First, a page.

26 november 2012

Canadian mine site as a stand-in for Mars


(Jacques Boissinot/Canadian Press)
Jeffrey Mine, the last operating asbestos mine in Canada, could find a new calling as a substitute for the surface of Mars.

The Jeffrey Mine, a huge asbestos mine in the province of Quebec, was the site of an experiment by Canada’s Space Agency recently.

The mine was chosen as a stand-in for Mars in a simulated mission involving scientists from four universities and a “micro- rover” robot. The scientists who visited the mine last year, and again just recently say there are places on Mars that resemble the mine.

NASA’s Mars Curiosity Rover has been sending photos of the red planet, which has similar properties to the Jeffrey Mine. (NASA/Associated Press)

The goal of the project was to simulate as closely as possible a Mars rover mission to detect the presence of methane and determine the source. The mine hosts a type of rock (serpentinite) that is prone to bacteria, the basis of life. Methane is a by-product of bacterial action and one of two key indicators of life as we know it. The other is water.

Methane has been detected in the Martian atmosphere, and the waist-high rover named “Kapvik” was put to use in the mine during research to try to detect it and identify the source.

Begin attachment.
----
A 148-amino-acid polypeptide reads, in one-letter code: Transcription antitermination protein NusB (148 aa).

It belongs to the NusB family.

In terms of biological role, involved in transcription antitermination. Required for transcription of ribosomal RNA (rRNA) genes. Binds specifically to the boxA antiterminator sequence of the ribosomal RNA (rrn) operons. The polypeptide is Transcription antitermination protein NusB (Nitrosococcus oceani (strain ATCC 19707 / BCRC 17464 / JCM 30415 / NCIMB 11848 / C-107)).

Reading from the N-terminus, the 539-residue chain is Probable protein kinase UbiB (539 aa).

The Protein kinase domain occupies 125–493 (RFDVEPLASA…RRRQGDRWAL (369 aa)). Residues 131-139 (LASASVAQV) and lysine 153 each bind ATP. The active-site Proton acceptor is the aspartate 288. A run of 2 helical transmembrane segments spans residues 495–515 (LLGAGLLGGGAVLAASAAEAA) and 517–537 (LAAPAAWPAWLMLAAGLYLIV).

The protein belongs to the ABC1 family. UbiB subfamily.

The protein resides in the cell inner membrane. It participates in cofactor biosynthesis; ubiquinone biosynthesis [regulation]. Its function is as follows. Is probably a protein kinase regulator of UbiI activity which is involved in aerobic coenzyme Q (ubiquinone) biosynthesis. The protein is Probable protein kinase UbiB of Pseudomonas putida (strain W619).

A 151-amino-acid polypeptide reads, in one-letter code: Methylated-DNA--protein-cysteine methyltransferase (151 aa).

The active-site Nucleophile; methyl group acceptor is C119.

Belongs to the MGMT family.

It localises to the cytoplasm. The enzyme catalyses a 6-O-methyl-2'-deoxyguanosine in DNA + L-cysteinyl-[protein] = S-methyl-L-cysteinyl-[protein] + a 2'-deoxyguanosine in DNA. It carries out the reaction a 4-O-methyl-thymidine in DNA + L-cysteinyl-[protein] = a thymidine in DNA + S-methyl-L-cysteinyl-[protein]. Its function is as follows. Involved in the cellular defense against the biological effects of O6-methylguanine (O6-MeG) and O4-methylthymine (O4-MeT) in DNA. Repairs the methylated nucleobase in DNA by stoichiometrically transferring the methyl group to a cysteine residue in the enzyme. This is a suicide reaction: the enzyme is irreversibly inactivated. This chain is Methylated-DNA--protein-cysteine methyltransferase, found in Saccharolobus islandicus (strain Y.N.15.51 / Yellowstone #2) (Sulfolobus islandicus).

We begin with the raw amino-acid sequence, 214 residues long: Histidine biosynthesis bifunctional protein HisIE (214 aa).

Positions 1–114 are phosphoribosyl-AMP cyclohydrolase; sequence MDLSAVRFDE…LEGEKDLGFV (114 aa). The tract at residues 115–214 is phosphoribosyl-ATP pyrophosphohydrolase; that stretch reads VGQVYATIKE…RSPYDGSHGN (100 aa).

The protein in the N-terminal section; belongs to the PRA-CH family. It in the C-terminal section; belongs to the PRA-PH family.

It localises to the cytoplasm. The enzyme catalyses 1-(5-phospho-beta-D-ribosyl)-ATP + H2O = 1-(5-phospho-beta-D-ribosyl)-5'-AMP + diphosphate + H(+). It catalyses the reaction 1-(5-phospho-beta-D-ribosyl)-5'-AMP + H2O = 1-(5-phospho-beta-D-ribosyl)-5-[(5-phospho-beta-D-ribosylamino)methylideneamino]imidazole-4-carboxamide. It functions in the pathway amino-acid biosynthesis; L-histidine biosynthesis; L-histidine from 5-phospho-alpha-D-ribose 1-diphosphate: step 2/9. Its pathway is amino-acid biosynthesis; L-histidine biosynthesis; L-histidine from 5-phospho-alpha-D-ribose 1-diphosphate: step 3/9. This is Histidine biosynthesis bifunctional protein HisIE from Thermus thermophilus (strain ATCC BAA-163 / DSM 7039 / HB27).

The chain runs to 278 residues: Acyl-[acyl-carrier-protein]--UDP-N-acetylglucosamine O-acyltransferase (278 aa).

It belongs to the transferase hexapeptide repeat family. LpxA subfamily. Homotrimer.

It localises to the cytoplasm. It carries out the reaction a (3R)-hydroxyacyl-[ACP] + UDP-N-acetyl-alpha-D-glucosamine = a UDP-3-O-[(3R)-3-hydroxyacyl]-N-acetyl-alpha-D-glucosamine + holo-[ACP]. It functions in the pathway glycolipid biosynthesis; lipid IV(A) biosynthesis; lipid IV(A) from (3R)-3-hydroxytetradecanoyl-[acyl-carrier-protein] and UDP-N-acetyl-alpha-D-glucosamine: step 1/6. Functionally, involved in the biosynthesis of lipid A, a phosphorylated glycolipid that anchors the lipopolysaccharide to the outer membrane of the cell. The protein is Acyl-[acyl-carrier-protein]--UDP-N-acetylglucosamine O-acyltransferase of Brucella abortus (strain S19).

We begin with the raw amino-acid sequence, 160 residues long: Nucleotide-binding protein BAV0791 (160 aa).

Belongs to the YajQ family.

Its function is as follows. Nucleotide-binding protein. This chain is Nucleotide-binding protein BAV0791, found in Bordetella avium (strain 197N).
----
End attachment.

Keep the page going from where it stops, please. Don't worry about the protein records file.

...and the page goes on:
The Jeffrey mine is in the process of winding down operations towards closure, is Canada’s last asbestos mine. With a diameter of over two kilometres, and at 350 metres in depth, it is also one of the biggest open pit mines in the world.

The Jeffrey (asbestos) Mine in Quebec, is huge, and once employed about 2,000 workers. Only a handful are left, but the site may get some renewal as a destination for space researchers. (Jacques Boissinot/Canadian Press)

Canadian scientists believe the mine site has a future as a Mars substitute for experiments. They also say that the approximately 35 kg Kapvik rover has a future in space exploration due to its size and cost. They say it has great advantages over the Curiosity rover which weighs 900 kg and that mission which cost $2.5 billion. They say a Mars mission with Kapvik might cost only around $100 million.

(MM with files from CBC)


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